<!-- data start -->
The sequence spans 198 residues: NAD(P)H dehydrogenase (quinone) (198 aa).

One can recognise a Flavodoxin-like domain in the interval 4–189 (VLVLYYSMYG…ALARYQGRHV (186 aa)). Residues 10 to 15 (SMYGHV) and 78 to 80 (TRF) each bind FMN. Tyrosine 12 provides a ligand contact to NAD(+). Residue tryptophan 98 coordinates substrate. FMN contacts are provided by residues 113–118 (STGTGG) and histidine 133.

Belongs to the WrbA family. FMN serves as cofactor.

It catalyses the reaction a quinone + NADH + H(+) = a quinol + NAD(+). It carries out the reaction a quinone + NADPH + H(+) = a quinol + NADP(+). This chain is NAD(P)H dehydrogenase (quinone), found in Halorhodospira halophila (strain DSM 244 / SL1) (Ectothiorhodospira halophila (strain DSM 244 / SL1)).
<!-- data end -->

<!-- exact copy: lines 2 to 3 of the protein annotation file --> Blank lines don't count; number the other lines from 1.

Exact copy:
One can recognise a Flavodoxin-like domain in the interval 4–189 (VLVLYYSMYG…ALARYQGRHV (186 aa)). Residues 10 to 15 (SMYGHV) and 78 to 80 (TRF) each bind FMN. Tyrosine 12 provides a ligand contact to NAD(+). Residue tryptophan 98 coordinates substrate. FMN contacts are provided by residues 113–118 (STGTGG) and histidine 133.

Belongs to the WrbA family. FMN serves as cofactor.